U.S. Sen. Mary Landrieu will be in her home town this weekend, no doubt to do some glad handing for her newly minted mayoral candidate brother, Lt. Gov. Mitch Landrieu. But also on Sen. Landrieu’s agenda is a fundraiser for a fellow Senate Democrat, Harry Reid of Nevada, and one logistical slip-up could bring them face to face with a mob of Tea Party members from across the state, including the Acadiana Tea Party. The groups plan to convoy to New Orleans Saturday morning to turn Uptown into a town hall meeting.

In an e-mail alert sent to members, Acadiana Tea Party organizer Glenn Ellerbe writes that the purpose of the trip “is to give Senate Majority Leader Harry Reid and Senator Mary Landrieu a real Louisiana welcome. It is to let Senator Reid know how much we appreciate him using $300 million of our money to buy Senator Landrieu’s recent vote on the health care bill. And to let Senator Landrieu know how much we appreciate her voting against the overwhelming majority of her constituents.” The groups plan to sing some modified Christmas carols for the solons as well. (See the video below produced by the Baton Rouge Tea Party.)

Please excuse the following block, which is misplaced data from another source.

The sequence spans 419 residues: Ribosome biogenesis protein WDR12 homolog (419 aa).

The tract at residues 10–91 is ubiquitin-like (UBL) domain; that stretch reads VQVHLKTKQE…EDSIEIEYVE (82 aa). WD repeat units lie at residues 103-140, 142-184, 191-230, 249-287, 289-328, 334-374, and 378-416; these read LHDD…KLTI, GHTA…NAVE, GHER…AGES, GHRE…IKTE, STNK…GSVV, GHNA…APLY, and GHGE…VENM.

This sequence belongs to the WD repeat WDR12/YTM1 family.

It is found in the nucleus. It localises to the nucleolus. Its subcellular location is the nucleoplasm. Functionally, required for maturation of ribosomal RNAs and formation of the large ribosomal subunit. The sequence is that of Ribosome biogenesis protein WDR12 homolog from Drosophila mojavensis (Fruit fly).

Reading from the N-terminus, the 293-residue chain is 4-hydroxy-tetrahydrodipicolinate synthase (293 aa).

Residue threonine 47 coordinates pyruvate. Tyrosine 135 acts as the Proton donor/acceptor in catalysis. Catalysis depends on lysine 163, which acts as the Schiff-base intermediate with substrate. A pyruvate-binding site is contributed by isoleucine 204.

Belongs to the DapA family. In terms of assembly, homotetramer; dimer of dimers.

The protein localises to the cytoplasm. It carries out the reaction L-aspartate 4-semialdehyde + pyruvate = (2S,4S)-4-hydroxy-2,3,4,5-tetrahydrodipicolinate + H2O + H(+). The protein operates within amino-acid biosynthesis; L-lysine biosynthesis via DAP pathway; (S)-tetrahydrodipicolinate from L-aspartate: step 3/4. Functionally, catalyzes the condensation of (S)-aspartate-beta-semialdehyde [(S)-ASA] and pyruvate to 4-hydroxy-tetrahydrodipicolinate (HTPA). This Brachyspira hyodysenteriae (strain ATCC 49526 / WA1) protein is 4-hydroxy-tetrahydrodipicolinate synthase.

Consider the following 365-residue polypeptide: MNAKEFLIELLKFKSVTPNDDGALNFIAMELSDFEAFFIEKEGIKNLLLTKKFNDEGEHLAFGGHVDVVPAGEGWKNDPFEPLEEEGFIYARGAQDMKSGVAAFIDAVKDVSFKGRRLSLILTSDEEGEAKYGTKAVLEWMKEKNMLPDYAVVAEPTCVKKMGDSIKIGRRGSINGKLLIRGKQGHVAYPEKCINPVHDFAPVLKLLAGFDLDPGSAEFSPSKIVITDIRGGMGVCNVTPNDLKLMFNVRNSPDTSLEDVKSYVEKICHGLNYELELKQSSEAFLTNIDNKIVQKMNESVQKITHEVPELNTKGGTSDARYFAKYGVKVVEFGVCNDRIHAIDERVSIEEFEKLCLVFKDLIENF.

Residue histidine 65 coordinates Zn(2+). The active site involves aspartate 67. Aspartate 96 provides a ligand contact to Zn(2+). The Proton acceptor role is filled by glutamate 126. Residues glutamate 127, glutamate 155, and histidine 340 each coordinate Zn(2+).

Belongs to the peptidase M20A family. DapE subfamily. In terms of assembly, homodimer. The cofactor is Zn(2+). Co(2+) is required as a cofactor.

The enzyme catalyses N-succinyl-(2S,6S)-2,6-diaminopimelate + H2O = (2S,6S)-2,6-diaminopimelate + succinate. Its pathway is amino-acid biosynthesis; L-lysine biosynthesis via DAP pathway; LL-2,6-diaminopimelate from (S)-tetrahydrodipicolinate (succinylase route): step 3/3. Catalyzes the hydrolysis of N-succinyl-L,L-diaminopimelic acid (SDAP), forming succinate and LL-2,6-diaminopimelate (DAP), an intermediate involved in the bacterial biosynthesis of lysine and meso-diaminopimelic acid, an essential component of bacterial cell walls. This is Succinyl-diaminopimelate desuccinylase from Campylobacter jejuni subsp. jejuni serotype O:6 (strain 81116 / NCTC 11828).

Acadiana Tea Party members will gather at the Target parking lot on Louisiana Avenue near Interstate 10 at 7 a.m. Saturday; they’ll meet Baton Rouge Tea Party members at a Wal-Mart in the capital and head to New Orleans to target the Reid event on St. Charles Avenue.

Landrieu’s fundraiser for Reid is more or less a reciprocal gesture: Landrieu made a critical yeah vote in November to move the health care bill forward in exchange for getting $300 million inserted into the bill to help cover part of the state’s anticipated Medicaid shortfall next year. Reid, the Senate majority leader, gave his colleagues in the upper chamber the weekend off from debating the legislation to clear some time in the schedule.

Meanwhile, Landrieu’s junior counterpart, Sen. David Vitter, finds himself in a tough spot pitting the prerogatives of his party against the interests of his state: As the INDsider reported this week, Vitter has yet to indicate how he will vote on a Republican amendment to the health care bill that would strip Louisiana’s $300 million Medicaid allotment.

 

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